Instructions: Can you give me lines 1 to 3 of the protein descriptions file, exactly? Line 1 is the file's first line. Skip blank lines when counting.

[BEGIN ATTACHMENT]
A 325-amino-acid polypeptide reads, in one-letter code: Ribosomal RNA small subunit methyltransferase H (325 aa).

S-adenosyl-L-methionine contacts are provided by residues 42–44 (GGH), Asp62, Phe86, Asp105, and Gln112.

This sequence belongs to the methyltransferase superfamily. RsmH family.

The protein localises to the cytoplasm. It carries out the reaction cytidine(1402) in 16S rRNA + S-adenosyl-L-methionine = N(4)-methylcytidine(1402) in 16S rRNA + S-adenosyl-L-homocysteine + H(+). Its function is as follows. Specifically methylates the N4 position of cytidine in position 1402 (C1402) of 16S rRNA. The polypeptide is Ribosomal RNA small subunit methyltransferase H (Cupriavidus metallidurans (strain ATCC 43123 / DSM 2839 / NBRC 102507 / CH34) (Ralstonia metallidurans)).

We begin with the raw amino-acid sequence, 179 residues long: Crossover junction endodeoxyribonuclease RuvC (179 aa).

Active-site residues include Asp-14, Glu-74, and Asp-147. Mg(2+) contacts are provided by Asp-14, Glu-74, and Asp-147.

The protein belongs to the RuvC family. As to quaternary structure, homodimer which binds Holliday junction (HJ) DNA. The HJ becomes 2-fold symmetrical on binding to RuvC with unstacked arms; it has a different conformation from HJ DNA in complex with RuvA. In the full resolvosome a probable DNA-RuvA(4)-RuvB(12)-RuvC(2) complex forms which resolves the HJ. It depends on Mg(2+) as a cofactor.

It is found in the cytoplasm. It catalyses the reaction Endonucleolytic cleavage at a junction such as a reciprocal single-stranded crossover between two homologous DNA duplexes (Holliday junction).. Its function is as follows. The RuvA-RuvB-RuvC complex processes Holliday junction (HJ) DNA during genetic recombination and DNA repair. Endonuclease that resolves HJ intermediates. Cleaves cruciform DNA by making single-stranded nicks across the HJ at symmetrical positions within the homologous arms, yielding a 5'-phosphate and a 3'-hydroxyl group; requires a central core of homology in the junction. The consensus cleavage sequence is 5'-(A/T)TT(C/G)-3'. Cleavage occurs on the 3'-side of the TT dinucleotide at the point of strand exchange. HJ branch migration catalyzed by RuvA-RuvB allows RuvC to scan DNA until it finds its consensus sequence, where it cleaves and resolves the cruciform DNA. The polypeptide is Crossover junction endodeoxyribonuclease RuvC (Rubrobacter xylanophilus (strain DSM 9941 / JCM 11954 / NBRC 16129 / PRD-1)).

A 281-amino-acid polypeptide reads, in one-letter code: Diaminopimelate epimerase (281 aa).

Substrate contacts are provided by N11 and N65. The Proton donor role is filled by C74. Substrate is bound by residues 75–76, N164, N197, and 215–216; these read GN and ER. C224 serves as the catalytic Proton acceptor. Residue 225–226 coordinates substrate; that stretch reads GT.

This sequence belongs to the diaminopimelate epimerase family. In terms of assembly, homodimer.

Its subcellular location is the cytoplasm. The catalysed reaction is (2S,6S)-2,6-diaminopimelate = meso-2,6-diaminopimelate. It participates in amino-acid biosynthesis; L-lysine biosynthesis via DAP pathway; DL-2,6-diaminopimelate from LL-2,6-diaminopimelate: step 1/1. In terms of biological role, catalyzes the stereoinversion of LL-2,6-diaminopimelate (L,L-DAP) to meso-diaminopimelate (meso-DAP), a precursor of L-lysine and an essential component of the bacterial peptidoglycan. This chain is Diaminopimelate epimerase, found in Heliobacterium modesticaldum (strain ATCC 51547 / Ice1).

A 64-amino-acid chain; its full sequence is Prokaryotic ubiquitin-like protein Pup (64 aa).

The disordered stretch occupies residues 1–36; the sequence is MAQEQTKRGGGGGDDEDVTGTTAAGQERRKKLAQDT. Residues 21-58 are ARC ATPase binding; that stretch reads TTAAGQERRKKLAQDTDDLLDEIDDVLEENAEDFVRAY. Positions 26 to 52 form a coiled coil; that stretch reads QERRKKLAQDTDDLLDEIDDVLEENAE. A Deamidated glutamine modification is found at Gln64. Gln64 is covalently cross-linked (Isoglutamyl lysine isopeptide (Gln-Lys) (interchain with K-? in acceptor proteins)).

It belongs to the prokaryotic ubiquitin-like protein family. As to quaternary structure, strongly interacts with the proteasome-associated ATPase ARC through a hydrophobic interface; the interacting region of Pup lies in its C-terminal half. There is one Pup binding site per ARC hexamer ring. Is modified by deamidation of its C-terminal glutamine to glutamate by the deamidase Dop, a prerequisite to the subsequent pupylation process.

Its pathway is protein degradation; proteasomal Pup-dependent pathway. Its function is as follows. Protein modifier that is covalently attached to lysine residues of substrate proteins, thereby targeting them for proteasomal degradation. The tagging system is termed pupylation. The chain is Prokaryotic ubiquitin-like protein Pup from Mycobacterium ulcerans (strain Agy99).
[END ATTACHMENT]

A 325-amino-acid polypeptide reads, in one-letter code: Ribosomal RNA small subunit methyltransferase H (325 aa).

S-adenosyl-L-methionine contacts are provided by residues 42–44 (GGH), Asp62, Phe86, Asp105, and Gln112.

This sequence belongs to the methyltransferase superfamily. RsmH family.